The Greybull Valley Irrigation District serves 80,000 acres of irrigated land in Park and Big Horn
Counties and has experienced severe water shortages for several years. Increased storage will
provide considerable agricultural and economic benefits.
The project includes a diversion dam on the Greybull River, a 4-mile supply canal, and an off-
channel reservoir on a tributary of Roach Gulch, which is a tributary of the Greybull River
downstream of Meeteetse. The reservoir will have a capacity of 30,000 acre feet.
The Level II study was phased. The first phase was completed in 1990 and concentrated on the
hydrologic and geotechnical feasibility of the project. It was determined that the project is
technically feasible. The second phase served to evaluate the costs and benefits of the two most
feasible dam sites and select the preferred site. The third phase included the development of the
conceptual designs and cost estimates. In 1992, contacts with the Bureau of Reclamation indicated
that the project may be eligible for partial federal funding through the Small Reclamation Project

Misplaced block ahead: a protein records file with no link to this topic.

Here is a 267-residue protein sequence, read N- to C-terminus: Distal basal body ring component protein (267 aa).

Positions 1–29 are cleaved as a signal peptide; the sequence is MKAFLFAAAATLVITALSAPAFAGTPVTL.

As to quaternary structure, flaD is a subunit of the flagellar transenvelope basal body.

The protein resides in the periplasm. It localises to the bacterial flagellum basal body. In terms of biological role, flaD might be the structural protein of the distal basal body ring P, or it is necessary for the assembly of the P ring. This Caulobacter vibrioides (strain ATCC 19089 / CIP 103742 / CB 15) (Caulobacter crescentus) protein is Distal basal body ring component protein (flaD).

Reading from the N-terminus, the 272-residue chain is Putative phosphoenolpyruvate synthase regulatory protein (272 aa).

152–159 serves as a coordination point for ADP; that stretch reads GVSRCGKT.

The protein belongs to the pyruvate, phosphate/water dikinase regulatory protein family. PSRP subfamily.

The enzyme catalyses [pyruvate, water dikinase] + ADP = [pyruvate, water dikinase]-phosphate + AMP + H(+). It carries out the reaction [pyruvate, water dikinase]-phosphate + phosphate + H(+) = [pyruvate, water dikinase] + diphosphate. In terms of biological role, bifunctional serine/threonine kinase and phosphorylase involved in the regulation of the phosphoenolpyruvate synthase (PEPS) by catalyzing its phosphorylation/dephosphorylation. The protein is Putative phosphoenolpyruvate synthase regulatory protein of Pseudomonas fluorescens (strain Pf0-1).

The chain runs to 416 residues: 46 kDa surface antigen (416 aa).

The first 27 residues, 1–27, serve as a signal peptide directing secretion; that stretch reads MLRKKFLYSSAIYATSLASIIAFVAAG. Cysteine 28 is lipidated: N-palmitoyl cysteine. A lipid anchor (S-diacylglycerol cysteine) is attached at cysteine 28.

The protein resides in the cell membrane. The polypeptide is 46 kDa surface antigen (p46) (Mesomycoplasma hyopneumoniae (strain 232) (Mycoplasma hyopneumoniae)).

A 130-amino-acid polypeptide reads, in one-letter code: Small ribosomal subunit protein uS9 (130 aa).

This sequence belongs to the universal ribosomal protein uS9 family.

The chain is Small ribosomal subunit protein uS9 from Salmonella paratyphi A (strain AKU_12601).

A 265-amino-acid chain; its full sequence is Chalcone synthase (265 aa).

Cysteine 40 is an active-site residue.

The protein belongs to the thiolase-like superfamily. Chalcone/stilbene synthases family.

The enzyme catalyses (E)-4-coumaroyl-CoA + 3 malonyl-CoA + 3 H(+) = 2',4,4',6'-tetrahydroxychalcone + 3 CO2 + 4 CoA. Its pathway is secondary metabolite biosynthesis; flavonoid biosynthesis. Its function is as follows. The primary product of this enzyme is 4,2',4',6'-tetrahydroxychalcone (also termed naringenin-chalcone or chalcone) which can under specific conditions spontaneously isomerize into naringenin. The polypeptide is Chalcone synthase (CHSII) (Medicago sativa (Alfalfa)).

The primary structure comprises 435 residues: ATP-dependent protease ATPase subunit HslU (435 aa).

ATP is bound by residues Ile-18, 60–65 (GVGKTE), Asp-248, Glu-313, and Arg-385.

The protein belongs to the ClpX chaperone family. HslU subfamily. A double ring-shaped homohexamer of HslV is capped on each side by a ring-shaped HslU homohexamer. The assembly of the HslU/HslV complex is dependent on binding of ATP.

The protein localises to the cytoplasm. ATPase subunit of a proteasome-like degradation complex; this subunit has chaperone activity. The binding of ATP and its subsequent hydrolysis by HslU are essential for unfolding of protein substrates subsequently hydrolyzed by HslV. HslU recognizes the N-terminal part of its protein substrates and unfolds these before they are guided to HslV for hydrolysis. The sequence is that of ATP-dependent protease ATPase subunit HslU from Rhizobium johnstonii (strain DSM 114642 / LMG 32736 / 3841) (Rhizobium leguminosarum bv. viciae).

Act. The sponsor and WWDC decided it would be in the best interests of both parties to delay the
project and seek federal funding. However, in 1993, Dan Beard, the Commissioner of the Bureau,
indicated that the Small Reclamation Program would be discontinued. Therefore, the only available
funding was through the Water Development Program.
The estimated total cost for the proposed project is $40,000,000. Due to a lack of funds in Water
Development Account I, a phased Level III recommendation was made and granted in 1994. The
initial appropriation of $3,000,000 provided funding for permit procurement, land acquisition, and
final design for the project. In 1994, consultants were selected by the district and the U.S. Army
Corps of Engineers to prepare an environmental impact statement (EIS) for the proposed project.
In 1996, an additional appropriation of $37,000,000 completed funding and allowed the project to
proceed through design to construction.
The design of this project was complete in 1998. The design included provisions that addressed the
poor supporting characteristics of the foundation soils. The difficult geology in the area influenced
the construction, delaying completion by nearly approximately one month.
Project construction started in the summer of 1998. The supply canal was complete in December of
1999 and the Dam was complete in May of 2000. After approximately one year of testing and
startup, the entire project may be operational for the summer of 2001. The project functioned well
during the dry summer of 2000, by eliminating waste due to fluctuating water levels.
RECOMMENDED LEGISLATIVE ACTION:
No legislative action required.